Carlos Furche looked a little tired, despite expressing his satisfaction with the signing of protocols on Sept 5 in Beijing.
The head of Chile’s agricultural sector began a trip to Asia a week ago, stopping at South Korea to sign food product export agreements. His final destination was the furthest country from his own - China.
Minister Furch led a delegation of representatives from the public and private sectors of Chile to sign with the General Administration of Quality Supervision, Inspection and Quarantine (AQSIQ) four agreements, including a memorandum of understanding for the first electronic certification among Latin American countries and two food export protocols.
"Once the public policy completes the process of opening the market, the market will increase rapidly all on its own," he said in an interview with China Daily in the Embassy of Chile in Beijing.
Since 2006, when Chile and China signed a Free Trade Agreement (FTA), trade volume between the two countries has increased five times, said the minister, with 25 percent of Chile’s exports going to China, it is now Chile’s largest trading partner in the world.
Furche said the FTA with China was among the most successful agreements signed in bilateral trade. China buys more than 500 different kinds of products from Chile, including wine, fruit, salmon, meat, milk and seafood. Chile is now China’s second largest trading partner in South America.
"Chile is a very open economy, even in the agricultural sector," he said. "We export a lot of food and import a lot of food, we import wheat, corn and soy beans."
Between 1994 and 2004, Furche served as National Director of the Office of Agricultural Studies and Policies of the Ministry of Agriculture. During his tenure, various support instruments for the sector’s development were launched and the commercial opening was enhanced for the international insertion in the Chilean agriculture.
"It was impossible to increase our agricultural effectiveness except by importing products as well as services, by opening to the international market and lowering our import tax. That’s what we had to do," said Furche.
Chile’s plan for increasing investment, which is also its strategy positioning China as one of its major investors like the US, Canada, Australia and Japan, covers not only the mining sector, but also the energy and service sector.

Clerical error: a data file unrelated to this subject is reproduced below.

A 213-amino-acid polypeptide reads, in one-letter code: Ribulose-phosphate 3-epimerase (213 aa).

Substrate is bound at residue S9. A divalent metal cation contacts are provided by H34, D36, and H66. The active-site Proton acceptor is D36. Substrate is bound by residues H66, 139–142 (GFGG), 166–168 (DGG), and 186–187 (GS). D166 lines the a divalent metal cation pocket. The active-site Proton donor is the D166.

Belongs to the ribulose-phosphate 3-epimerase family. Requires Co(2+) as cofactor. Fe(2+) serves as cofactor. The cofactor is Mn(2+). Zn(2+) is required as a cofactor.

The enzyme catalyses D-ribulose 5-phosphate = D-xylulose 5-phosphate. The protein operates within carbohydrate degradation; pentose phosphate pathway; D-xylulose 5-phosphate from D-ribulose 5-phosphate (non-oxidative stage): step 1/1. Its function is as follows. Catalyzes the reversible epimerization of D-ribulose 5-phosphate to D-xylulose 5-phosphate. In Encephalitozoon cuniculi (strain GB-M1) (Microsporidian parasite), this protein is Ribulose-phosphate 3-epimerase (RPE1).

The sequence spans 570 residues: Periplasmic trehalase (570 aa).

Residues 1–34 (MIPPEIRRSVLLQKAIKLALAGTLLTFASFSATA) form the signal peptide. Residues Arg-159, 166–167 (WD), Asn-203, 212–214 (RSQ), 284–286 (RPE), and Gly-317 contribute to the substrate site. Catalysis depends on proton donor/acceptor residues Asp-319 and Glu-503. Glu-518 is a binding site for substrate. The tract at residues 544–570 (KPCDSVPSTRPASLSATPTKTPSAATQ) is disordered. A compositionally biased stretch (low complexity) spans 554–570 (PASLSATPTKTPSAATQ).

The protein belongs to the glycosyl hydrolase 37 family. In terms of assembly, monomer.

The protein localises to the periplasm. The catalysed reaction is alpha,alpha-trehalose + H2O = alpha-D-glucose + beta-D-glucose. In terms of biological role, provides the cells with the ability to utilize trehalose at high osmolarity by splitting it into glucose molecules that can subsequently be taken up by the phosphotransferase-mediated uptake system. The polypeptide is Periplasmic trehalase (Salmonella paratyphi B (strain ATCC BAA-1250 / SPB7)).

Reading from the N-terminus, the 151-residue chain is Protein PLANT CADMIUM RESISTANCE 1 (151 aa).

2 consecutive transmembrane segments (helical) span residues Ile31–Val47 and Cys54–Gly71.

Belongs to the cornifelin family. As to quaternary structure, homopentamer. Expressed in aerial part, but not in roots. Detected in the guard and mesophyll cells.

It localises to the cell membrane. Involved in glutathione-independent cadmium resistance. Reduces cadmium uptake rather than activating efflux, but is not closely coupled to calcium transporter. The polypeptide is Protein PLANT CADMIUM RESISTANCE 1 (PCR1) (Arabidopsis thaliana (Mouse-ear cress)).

China enterprises can invest in many areas of the agricultural sector as well, like wine production. Chile ranks second as the favorite imported wine for Chinese consumers, only surpassed by France. Total wine consumption in the country reached 125 million 9-liter cases. According to Wine Intelligence, there were 4.6 million consumers of Chilean wine in China in the first half of 2013, of which 1.6 million were frequent users.
China is also expected to invest in fruit production. During the past six months, Chile exported to China fruits worth more than $392 million, positioning China as the main destination market for Chilean fruit in Asia. The main products currently exported include table grapes, cherries, apples, kiwis, plums and blueberries.
According to the export protocols signed on Sept 5, Chile will export walnuts and avocados, which are also the main Chilean food products of high quality.
"I really think the future of Chilean agricultural products is in the international market and we have a very privileged geography. For example, we produce cherries in December when countries in Northern Hemisphere are in chilly winter," said Furche. "We have high standards of sanitary conditions."
Nearly 300 of the 700 Chilean companies in China have their offices based in Shanghai, the economic center of the country. All last week, Shanghai had an annual promotion campaign for Chilean agricultural products in the city.
"We always say to our private sector that they have to look for other places within China," said Furche, who has traveled to the country more than dozen times since 2000. "There are a lot of good places in the country."
He also met with people from the Chinese Academy of Agricultural Sciences on Sept 5.
"We need to go to the next step and that step is cooperation in research, agricultural innovation, services and investment," he said. "I think we need to take our relationship to a new level."